Chapter 3: Recognizing unrecognized grief

How others may respond

I've been there
Dianne recalls how friends avoided talking about her husband who had died. (3:22)Video transcript

I don't feel like I really ever had a childhood because I always had to take care of my mom in a crisis. No one recognized the impact that it had on me. Even now, my mother will say, “Do you know how hard it is to see you like this?” It’s still all about her.

When my sister hears things I say, there’s a disconnect. So I don’t tell her a lot or confide in a deep way because she just doesn’t get it.

How others react and respond to you sharing about your grief can sometimes make you feel that they don’t understand or recognize what you are experiencing. When people don’t recognize your grief, their responses may be insensitive and can make you feel unsupported. This can make it feel harder for your grief.

People who don’t acknowledge your grief may question or minimize your feelings, or they may exclude you from information sharing or gathering. This can be unintentional at time, as people may not be aware or recognized how much the loss meant to you or the impacts it has had.

Below are some examples of how people might respond when they are not aware of or aren’t acknowledging or recognizing the grief you are experiencing.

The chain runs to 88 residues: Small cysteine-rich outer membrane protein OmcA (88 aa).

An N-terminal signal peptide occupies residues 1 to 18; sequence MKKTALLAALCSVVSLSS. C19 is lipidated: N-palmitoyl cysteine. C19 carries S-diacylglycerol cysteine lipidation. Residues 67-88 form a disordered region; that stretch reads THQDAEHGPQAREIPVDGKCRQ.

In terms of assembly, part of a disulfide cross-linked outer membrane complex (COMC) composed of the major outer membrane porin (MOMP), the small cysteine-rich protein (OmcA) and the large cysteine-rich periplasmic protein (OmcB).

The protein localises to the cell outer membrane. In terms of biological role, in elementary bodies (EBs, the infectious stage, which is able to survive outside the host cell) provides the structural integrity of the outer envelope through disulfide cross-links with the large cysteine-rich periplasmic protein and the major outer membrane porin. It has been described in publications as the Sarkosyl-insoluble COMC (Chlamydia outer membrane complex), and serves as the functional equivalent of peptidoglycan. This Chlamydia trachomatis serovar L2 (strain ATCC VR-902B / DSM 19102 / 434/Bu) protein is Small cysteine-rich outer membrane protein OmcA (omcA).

Click on each statement below to see examples of what they might say.

They may say something like:


“We didn’t think you would be interested in coming; it’s not really your thing.”


“You left this family years ago. Why do you think you have the right to come back now?”


“He doesn’t want you there.”

What may help

  • Remind yourself that you’re entitled to your feelings, whatever they are.
  • Give yourself time to reflect honestly on the past and what you may or may not want to carry forward with you.
  • If family members are excluding you from events, you may be able to create a private or shared ceremony or observance that meets some of your needs.

​​ Helpful resources